July 22, 2020
An Interview with CNCF GM & Heavybit Adivsor, Priyanka Sharma
The CNCF's Priyanka shares her journey, the importance of community and ecosystems, and how startups can get involved and take advantage of ...
Today’s successful enterprise operates within an ecosystem of data flowing across teams, tools, peers, partners and sometimes even competitors. The onus of defending and protecting sensitive data, which used to be in the purview of 3-letter government agencies, is now a prerequisite for the modern enterprise in the Era of Ecosystems. The private sector CISO has become the general and the ranks of cyber defenders are no longer confined to the Security Operations Center. As the enterprise grapples with this new security environment, we cannot blindly build bigger walls that silo the valuable data we need to protect ourselves and our businesses.
2018 marked the peak for venture capital investment in cybersecurity companies. According to Strategic Cyber Ventures, more than $5.3 billion was funneled into companies focused on protecting networks, systems, and data. That’s up from 20 percent — $4.4 billion — from 2017, and up nearly double from 2016.
As the attacks have proliferated, the stakes have increased. With funding pouring in, solutions have multiplied.
Whether you’re an operator, investor, or a buyer, the security hype cycle can be exhausting and confusing. Every year, it all seems to get more complex as the old problems persist and new ones emerge. And, we’re all left to wait for the industry oracles to unleash their magic on new Quadrants and Waves so we can believe we’re making progress…or at least sense.
Last month, I heard a CISO vent to a room full of other CISOs, “When will vendors recognize that they’re just a feature in my ecosystem – tell me how you’re going to integrate, instead of trying to tell me you’re going to finally be my one single pane of glass.”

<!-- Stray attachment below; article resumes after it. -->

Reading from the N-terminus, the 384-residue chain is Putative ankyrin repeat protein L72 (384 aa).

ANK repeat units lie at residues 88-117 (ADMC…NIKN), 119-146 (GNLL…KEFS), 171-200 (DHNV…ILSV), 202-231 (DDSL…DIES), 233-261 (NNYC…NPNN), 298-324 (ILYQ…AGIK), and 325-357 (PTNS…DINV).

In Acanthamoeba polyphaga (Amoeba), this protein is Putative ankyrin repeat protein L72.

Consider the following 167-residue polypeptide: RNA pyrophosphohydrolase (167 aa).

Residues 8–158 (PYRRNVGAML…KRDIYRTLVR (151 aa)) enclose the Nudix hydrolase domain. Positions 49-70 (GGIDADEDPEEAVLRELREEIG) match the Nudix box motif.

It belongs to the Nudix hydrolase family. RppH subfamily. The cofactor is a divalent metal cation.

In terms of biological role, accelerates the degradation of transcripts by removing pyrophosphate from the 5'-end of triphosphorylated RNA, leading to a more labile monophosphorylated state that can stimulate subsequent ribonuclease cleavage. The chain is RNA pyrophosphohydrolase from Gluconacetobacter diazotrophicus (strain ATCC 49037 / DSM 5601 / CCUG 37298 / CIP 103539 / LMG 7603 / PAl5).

As we move into a new decade, we as security and product leaders must challenge our teams to think about the technology we’re building in a more extensible way. We have to lead with interoperability.
This means opening up APIs, redefining the edge of the user interface to include all tools that leverage insights from your product, designing permissions systems that scale for collaboration, and considering new business models beyond the ‘user seat’.
Of course, we’ll need to continue to push the boundaries of new technologies and trends in innovation, but no matter how advanced our machine-learning detection algorithms become, they are useless if they can’t punch through silos across enterprise teams and tools. We cannot have data privacy or data security without interoperability and sovereignty.
On November 14, 2019, Heavybit hosted DevGuild: Enterprise Security event here in San Francisco. As the name DevGuild implies, Heavybit has a history of convening technical communities to drive new ways of thinking, building and leading in this technical age. At TruSTAR, we are looking forward to learning from the speakers and meeting the other security vendors as potential partners not competitors. This community-driven, collaborative approach is the only way we can defend better together in the era of ecosystems.
Ed. Note: We’ll be publishing recordings of all of our DevGuild talks soon. Subscribe for updates and we’ll let you know when they’re available. In the meantime, check out other security content in the Heavybit library.
Patrick is co-founder and CEO of TruSTAR. TruSTAR is an intelligence management and fusion platform used by enterprises across healthcare, financial services, and technology industries.